Uniformity Recommendation Development Process
One expressed purpose of the Multistate Tax Compact is to promote uniformity or compatibility in significant components of tax systems, and the Commission’s Uniformity Committee is the body devoted to this work. The Uniformity Committee is comprised of state revenue agency personnel appointed annually by their tax administrator, and it is responsible for developing recommendations for uniform laws, regulations and administrative practices for corporate income, sales and use, and other major business taxes. This committee does critical work to help the Commission achieve its objective of encouraging uniform taxation of multistate business activity.
Interested states — including all sovereignty and associate member states — are welcome to designate a representative to the Uniformity Committee.
The Commission develops a uniformity proposal (a recommendation to its member states and other states) by the following described process when the proposal has a significant potential impact on the proper treatment of income or transactions involving multistate commerce. While in some instances the development of a particular uniformity proposal may involve some additional steps, an understanding of the description given below will impart an appreciation that a uniformity proposal is not adopted without formal action of the Commission following stages during which public participation is sought. Only after the seventh step does a true Commission proposal exist. Even at the completion of the seventh step, actual adoption of the proposal requires the affirmative action of the states (step eight). Figure 3 summarizes the Commission’s uniformity process.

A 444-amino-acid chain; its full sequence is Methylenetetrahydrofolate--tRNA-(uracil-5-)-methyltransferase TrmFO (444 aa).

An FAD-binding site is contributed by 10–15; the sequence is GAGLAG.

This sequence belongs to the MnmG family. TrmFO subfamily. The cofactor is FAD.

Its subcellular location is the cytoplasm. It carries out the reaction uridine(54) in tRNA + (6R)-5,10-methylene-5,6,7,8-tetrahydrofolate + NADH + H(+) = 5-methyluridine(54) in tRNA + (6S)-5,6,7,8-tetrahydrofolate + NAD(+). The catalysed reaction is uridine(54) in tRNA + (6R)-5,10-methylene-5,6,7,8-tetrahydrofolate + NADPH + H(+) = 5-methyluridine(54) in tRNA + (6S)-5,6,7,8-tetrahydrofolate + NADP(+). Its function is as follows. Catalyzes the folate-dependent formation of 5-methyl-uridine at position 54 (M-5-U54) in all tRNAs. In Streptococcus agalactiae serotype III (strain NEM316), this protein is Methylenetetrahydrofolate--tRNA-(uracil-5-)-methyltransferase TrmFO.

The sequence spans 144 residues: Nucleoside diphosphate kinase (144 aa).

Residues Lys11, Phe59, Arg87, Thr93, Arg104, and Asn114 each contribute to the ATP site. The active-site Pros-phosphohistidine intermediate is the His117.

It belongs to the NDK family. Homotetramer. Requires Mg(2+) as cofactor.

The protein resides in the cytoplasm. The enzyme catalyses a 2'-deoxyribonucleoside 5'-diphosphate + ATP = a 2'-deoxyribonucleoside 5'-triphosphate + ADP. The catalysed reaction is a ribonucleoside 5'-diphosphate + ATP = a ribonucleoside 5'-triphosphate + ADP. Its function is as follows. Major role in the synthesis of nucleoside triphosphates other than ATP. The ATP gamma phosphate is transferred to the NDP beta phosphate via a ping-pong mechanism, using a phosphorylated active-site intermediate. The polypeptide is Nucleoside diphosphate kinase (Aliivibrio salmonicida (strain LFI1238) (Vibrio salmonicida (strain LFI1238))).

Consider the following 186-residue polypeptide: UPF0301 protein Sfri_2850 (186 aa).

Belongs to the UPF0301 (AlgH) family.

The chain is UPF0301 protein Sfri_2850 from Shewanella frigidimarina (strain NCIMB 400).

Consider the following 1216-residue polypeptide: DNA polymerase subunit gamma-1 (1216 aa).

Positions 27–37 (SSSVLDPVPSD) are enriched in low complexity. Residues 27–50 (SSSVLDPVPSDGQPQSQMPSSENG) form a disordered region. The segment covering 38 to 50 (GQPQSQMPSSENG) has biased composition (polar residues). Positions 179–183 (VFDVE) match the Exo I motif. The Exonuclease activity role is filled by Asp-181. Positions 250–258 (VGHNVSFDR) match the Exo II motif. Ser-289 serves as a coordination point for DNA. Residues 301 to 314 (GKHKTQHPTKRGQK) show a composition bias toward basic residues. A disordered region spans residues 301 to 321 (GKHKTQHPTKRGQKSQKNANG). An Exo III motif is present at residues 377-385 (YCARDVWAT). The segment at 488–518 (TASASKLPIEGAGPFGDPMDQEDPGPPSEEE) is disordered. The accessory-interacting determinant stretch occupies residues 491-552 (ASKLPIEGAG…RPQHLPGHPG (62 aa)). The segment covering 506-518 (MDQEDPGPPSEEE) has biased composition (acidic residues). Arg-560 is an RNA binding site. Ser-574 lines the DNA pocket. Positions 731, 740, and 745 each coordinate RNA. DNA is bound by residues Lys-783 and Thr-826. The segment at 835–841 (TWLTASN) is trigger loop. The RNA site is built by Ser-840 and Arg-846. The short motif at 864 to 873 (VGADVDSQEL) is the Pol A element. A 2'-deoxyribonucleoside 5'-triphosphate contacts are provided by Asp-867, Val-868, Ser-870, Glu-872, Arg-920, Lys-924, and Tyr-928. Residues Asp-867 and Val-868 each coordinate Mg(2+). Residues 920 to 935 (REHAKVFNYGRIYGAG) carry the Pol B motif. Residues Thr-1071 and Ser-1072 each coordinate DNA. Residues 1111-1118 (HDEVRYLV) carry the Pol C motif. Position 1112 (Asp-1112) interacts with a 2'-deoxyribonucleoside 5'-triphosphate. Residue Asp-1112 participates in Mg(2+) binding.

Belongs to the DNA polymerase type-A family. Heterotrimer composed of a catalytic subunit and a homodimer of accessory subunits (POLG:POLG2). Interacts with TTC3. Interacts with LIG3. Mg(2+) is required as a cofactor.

|| Proposal initiated by or assigned to Uniformity Committee
|| Uniformity Committee develops proposal, with input from relevant interest groups
|| Uniformity Committee proposal considered by Executive Committee
|| Public hearing
|| Hearing officer report considered by Executive Committee
|| Bylaw 7 survey of affected Compact states
||Proposal considered by the Commission at its annual meeting
||Adopted proposal transmitted to states for consideration
Figure 3, Summary of Uniformity Process
The uniformity process typically proceeds as follows:
A project is initiated. This may happen in one of two ways. The Executive Committee may direct the Uniformity Committee to undertake a particular project. Or, a Uniformity Committee member or member of the public may propose a project. If a project is proposed by a Committee member or member of the pubic, then the Committee will consider the proposal and vote on whether or not to initiate a project. When requested by the Committee, the staff develops an exploratory analysis of the issue prior to a vote.